As we celebrate 20 years since the founding of Morningstar Indexes, it is a good opportunity to reflect on the transformational growth of the index industry in the last few decades and where we may go from here.
Since the first index-based investment funds were introduced in the early 1970s, indexes have become an extraordinarily central part of investing and, in the process, have become a big business. With this growth has come the emergence of a huge array of market benchmarks that help investors track investment performance, and, even more consequentially, underpin investment products such as ETFs which have been at the heart of the passive investing revolution.
The index industry has spent 50 years fueling an investment revolution and, as a whole, now needs to change quite fundamentally to position itself for the future, or risk losing its relevance. The truth is that the industry’s recent record has been mixed. There’s a need for enhanced innovation, particularly in thematics, multi-asset and strategic beta. At Morningstar we’ve been at the center of much of that. There’s a need for more customization, so that the promise of direct indexing, enabled by technology, can reach mainstream investors. And above all, there’s a need for more competition, with a more diverse range of providers delivering better value for the investor.
We're showing investors of all hues that they have a choice and a voice in how they align with index providers
Industry competition has always driven better customization, choice and value for investors. And over the last five decades, index providers have been a catalyst for positive change. Yet, at present, index providers risk becoming victims of our own success.
From where we sit at Morningstar Indexes, we see little transparency around fees on the part of index providers. For example, most end investors do not know how much of the fees they pay go to an index provider. And we see unreasonably high margins for many index products, which are increasingly difficult to defend, especially in tougher market conditions.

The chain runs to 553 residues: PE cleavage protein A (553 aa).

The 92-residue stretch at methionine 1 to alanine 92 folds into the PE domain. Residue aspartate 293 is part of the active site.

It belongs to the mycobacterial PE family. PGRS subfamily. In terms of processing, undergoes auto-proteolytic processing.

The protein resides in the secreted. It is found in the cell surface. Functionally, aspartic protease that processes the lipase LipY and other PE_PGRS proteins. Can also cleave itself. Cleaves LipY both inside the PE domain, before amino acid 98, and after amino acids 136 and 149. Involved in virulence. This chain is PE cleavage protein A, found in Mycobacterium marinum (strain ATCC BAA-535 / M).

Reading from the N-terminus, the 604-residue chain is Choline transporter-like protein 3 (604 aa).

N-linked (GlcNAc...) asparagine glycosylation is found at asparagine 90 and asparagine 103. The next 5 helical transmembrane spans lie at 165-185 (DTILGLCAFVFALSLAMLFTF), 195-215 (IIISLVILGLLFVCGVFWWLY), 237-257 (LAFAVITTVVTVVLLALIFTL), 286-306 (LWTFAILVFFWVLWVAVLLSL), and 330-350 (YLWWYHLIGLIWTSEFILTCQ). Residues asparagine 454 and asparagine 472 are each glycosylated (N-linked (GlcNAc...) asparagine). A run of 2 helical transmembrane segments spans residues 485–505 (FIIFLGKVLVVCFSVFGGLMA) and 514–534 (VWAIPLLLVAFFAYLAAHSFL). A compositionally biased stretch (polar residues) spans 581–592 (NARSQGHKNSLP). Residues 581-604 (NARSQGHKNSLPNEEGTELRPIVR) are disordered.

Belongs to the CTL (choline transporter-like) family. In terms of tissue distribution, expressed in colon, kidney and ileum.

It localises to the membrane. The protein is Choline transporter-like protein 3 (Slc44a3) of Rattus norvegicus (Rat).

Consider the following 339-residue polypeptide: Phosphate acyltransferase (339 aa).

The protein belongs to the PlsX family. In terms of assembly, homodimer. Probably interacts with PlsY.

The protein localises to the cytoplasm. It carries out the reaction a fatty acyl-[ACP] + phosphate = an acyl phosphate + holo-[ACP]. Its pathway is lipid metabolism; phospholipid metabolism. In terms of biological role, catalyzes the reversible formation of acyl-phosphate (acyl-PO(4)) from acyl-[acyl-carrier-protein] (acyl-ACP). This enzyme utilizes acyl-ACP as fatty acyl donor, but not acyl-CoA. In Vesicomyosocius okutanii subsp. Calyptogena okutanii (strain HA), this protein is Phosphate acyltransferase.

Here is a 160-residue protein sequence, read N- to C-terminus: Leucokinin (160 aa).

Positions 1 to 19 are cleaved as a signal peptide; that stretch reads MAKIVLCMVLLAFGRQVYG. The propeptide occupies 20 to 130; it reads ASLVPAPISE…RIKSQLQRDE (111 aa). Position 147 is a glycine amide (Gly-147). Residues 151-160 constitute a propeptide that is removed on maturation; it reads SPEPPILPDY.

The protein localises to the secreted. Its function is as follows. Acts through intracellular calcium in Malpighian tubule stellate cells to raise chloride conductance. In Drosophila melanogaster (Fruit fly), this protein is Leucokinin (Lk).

While I can attest to the fact that the index industry is competitive, competition does not seem to be working especially well for the investor. It seems wrong to me that, after twenty years in which retail fund and ETF fees have more than halved, the percentage fee for the index data component of some ETFs has risen year-after-year. These data fees inevitably get passed on to investors. This phenomenon is not visible to most investors and has been hidden to some extent by rising markets and the stickiness these conditions can create.
We’re not complaining, and we’re not simply observing – we’re making our case day in, day out to investors and asset managers to provide an attractive alternative to the index industry incumbents. We’re showing investors of all hues that they have a choice and a voice in how they align with index providers.
We’re increasingly seeing a shift, both in broad market benchmarks as clients are realizing the opportunity for cost savings in a largely commoditized market, and in new areas such as thematics and ESG where clients are looking for more insightful research-led indexes that deliver better outcomes and fee structures that leave more money in the pockets of investors.
We’ve sought to reframe the client value conversation through our Open Index Philosophy, which is built on the concept that core beta should be inexpensive, strategic beta should deliver better outcomes and be reasonably priced, and both should be coupled with transparent, straightforward and predictable pricing policies. We constantly seek feedback and input into our approach, engaging with industry bodies and making the case for more transparency. Better interchangeability is also becoming the norm in many parts of the investment landscape, and indexes is surely going to be part of that secular trend.
When we look back in five years on our 25th anniversary, I fully expect to see a bigger, more diverse, and more competitive index industry with a more diversified and robust set of leading players. And I expect investors to be more fully reaping the benefits of this competition. That will be good for investors, and good for Morningstar Indexes.
Ron Bundy joined Morningstar in 2019 to help Morningstar Indexes pursue an aggressive growth plan. Prior to joining Morningstar, Ron spent fifteen years as CEO of Russell Indexes where he helped oversee a period of transformational growth for that global index franchise, then supported the combination with FTSE following the acquisition by the London Stock Exchange Group in 2015.